Calaguas Island

For a sense of impossible beauty and a thrill on the edge of danger, climb the perfect cone of Mayon Volcano in Albay. For a journey back in time to the Spanish era of the Philippines, find the Our Lady of Peñafrancia in Naga City, one of the older testaments to the spread of Catholicism in this nation. But for a taste of the world-famous beaches of this archipelagic nation, take a boat to white-sanded Calaguas Island in Mangcawayan.

White Sands

Calaguas Island is made of white sands, caused by most of the sand being coral pieces ground into millions of extremely fine grains. White sand beaches are natural signs of amazing snorkeling and scuba-diving areas, as well as clean swimming areas–the whiter the sands, the more likely the water is clean and clear.

Calaguas Island sands blush the soft pink of red and white coral grains near the sea. Farther into the shore, the sands turn a sun-baked whitish-gray, almost soft as powder, perfect for drying feet after a dip into the water. It is bound to get everywhere, as sand does, but even better it is perfect for taking home as a souvenir in a glass bottle.

Aquamarine Waters

The color “aquamarine” would be an exaggeration anywhere but in Calaguas Island. True to the white sands’ promise, the sea is so clear that the depth is impossible to guess from the boat. It’s the kind of water that is impossibly blue from afar, but incredibly clear when you are actually standing inside it.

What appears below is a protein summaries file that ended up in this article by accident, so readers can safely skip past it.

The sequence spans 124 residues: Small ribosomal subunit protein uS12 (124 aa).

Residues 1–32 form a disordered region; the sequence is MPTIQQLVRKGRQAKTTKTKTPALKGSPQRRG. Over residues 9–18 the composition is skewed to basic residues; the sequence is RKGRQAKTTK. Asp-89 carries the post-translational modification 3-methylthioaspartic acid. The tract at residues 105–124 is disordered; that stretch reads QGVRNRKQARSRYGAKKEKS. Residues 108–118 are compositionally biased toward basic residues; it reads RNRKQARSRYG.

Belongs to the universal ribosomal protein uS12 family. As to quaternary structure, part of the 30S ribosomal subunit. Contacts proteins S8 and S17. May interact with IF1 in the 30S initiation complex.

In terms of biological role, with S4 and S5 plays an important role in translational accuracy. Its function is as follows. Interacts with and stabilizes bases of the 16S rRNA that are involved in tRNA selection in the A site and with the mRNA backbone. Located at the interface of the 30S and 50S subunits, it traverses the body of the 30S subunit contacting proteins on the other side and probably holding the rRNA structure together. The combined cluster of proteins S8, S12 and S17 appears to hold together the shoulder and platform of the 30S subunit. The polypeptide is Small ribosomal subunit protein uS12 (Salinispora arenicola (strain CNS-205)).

The water nearest the shore, the section that rises and ebbs with the tide, is the best part for just swimming in. The growing parts (coral, anemones, seaweed, sea creatures) live a little farther on. Anyone tired of playing in the sand and water can snag a pair of goggles and hover over the rocks and corals near the shore. Even that close, bright-colored fish abound.

Almost-Perfect Lack Of Signal

For anyone trying to get away from the incessant slave-chains of vibrating phones, bold-lettered emails, and bleepy-bloops of Facebook messages, Calaguas Island is the perfect paradise. Signal is so rare that the locals have one (1) location for it and a sign that says so. Despite the honor, signal rarely drops by there either.

No Modern Resort Buildings

Some may violently disagree, but what is a paradise without a hint–more than a hint, in this case–of its virgin state? The only modernity to be found in Calaguas Island is whatever is brought by the tourists. Bring tents if you want, or rent one of the nipa huts (we suggest the tents, they have so much more protection from the elements). There is no running water on the island. On the positive side, everyone’s muscles will get quite a workout with the old-fashioned pump. At least the pipelines can’t break, but the water will always be cold.  

Calaguas Island: Pristine Paradise

Calaguas Island is not as well known as Boracay, for example, or Palawan–both examples of  over-crowded tourist spots. The island draws the hardier tourists, and even the hardier citizens escaping modernization or attracted to nature. When it comes to travelling in the Philippines, there are few places better to go to sense the peace of its once upon a time.

Comments Off on Calaguas Island